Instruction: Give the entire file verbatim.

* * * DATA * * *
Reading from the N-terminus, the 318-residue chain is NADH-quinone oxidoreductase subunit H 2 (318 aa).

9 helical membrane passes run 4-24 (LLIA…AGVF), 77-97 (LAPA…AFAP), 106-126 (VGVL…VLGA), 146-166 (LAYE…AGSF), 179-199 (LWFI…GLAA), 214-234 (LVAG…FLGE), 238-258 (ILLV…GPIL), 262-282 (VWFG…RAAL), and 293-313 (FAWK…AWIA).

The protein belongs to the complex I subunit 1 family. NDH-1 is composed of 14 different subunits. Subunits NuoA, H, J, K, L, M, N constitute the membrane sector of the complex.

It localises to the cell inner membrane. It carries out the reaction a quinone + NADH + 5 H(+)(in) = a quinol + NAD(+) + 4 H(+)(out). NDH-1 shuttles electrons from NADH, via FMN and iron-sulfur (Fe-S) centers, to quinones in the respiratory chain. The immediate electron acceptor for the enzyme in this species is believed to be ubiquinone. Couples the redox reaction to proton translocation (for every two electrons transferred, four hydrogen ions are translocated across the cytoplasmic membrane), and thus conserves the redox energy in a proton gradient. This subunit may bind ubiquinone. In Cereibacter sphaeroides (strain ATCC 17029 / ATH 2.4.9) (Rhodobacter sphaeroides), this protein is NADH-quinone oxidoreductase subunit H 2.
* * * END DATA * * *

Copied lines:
Reading from the N-terminus, the 318-residue chain is NADH-quinone oxidoreductase subunit H 2 (318 aa).

9 helical membrane passes run 4-24 (LLIA…AGVF), 77-97 (LAPA…AFAP), 106-126 (VGVL…VLGA), 146-166 (LAYE…AGSF), 179-199 (LWFI…GLAA), 214-234 (LVAG…FLGE), 238-258 (ILLV…GPIL), 262-282 (VWFG…RAAL), and 293-313 (FAWK…AWIA).

The protein belongs to the complex I subunit 1 family. NDH-1 is composed of 14 different subunits. Subunits NuoA, H, J, K, L, M, N constitute the membrane sector of the complex.

It localises to the cell inner membrane. It carries out the reaction a quinone + NADH + 5 H(+)(in) = a quinol + NAD(+) + 4 H(+)(out). NDH-1 shuttles electrons from NADH, via FMN and iron-sulfur (Fe-S) centers, to quinones in the respiratory chain. The immediate electron acceptor for the enzyme in this species is believed to be ubiquinone. Couples the redox reaction to proton translocation (for every two electrons transferred, four hydrogen ions are translocated across the cytoplasmic membrane), and thus conserves the redox energy in a proton gradient. This subunit may bind ubiquinone. In Cereibacter sphaeroides (strain ATCC 17029 / ATH 2.4.9) (Rhodobacter sphaeroides), this protein is NADH-quinone oxidoreductase subunit H 2.